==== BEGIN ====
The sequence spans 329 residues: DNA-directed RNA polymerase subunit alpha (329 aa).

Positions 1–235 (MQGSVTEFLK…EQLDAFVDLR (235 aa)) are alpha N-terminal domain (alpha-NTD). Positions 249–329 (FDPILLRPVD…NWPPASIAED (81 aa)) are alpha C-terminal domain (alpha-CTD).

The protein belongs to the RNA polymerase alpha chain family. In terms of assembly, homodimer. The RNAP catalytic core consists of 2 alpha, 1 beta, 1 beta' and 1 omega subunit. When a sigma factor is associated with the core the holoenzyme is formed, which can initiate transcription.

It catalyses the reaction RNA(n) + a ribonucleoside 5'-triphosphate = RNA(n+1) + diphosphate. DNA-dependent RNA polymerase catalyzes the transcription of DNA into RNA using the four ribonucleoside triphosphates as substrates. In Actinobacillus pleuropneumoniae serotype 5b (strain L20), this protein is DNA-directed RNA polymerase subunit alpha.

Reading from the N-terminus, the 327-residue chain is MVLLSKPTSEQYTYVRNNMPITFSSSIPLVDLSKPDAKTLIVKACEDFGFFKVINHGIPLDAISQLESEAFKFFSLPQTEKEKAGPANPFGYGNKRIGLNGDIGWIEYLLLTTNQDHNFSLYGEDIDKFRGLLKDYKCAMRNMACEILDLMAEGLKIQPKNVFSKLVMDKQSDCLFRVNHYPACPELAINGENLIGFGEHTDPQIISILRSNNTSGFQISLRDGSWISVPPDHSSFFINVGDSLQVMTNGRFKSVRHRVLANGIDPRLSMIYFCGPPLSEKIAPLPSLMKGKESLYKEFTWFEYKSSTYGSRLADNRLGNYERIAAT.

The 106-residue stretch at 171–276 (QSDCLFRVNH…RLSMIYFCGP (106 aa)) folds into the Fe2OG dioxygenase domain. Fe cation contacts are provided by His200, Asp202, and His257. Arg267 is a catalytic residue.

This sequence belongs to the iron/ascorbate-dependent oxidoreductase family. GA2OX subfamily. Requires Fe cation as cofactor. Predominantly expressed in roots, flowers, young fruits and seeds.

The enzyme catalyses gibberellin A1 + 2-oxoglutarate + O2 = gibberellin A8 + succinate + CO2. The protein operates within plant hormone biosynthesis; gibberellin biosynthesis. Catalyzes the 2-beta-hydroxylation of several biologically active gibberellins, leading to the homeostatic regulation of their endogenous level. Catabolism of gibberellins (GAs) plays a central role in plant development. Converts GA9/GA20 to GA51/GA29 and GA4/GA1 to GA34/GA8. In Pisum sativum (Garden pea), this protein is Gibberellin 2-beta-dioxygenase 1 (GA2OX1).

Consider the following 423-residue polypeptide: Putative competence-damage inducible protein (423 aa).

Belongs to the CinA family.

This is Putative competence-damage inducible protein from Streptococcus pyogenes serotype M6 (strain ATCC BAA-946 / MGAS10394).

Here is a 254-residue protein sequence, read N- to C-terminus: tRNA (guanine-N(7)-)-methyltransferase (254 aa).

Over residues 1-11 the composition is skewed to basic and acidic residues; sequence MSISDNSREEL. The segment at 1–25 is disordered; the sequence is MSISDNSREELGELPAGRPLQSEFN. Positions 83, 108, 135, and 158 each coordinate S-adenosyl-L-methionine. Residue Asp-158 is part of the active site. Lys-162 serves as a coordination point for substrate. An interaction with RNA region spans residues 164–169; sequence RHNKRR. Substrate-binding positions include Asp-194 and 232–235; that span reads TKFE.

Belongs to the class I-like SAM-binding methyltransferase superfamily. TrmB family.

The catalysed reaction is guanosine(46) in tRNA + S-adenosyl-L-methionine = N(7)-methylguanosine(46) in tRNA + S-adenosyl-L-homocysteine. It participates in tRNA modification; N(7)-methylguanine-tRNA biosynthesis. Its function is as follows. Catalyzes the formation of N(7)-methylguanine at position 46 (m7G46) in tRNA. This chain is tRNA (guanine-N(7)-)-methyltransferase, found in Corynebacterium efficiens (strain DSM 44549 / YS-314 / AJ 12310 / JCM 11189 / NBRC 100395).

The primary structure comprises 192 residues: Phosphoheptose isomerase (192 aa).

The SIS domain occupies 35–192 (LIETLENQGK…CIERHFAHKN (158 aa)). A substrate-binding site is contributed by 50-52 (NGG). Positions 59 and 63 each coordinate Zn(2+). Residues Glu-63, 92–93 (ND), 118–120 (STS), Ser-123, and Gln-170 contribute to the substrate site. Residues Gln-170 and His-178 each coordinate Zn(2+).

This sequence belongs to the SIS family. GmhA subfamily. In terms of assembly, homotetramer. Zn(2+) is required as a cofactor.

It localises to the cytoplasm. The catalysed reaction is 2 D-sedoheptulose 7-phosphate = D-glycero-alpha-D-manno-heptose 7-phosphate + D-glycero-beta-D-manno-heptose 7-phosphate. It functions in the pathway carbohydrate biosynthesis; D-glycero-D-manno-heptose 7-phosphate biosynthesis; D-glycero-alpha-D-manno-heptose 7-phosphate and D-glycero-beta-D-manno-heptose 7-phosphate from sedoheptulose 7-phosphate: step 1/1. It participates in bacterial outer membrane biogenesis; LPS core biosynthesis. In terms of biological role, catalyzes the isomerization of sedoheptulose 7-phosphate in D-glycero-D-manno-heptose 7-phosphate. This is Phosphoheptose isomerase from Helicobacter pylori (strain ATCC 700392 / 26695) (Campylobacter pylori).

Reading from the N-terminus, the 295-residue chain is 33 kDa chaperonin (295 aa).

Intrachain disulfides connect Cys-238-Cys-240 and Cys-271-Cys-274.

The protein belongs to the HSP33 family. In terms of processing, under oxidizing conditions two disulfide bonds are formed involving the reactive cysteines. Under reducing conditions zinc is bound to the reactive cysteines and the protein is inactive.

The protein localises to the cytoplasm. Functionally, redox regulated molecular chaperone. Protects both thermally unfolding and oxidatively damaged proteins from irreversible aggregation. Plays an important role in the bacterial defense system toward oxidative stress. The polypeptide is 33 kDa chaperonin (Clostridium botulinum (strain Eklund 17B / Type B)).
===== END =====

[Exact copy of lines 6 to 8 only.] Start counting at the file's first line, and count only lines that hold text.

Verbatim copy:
The 106-residue stretch at 171–276 (QSDCLFRVNH…RLSMIYFCGP (106 aa)) folds into the Fe2OG dioxygenase domain. Fe cation contacts are provided by His200, Asp202, and His257. Arg267 is a catalytic residue.

This sequence belongs to the iron/ascorbate-dependent oxidoreductase family. GA2OX subfamily. Requires Fe cation as cofactor. Predominantly expressed in roots, flowers, young fruits and seeds.

The enzyme catalyses gibberellin A1 + 2-oxoglutarate + O2 = gibberellin A8 + succinate + CO2. The protein operates within plant hormone biosynthesis; gibberellin biosynthesis. Catalyzes the 2-beta-hydroxylation of several biologically active gibberellins, leading to the homeostatic regulation of their endogenous level. Catabolism of gibberellins (GAs) plays a central role in plant development. Converts GA9/GA20 to GA51/GA29 and GA4/GA1 to GA34/GA8. In Pisum sativum (Garden pea), this protein is Gibberellin 2-beta-dioxygenase 1 (GA2OX1).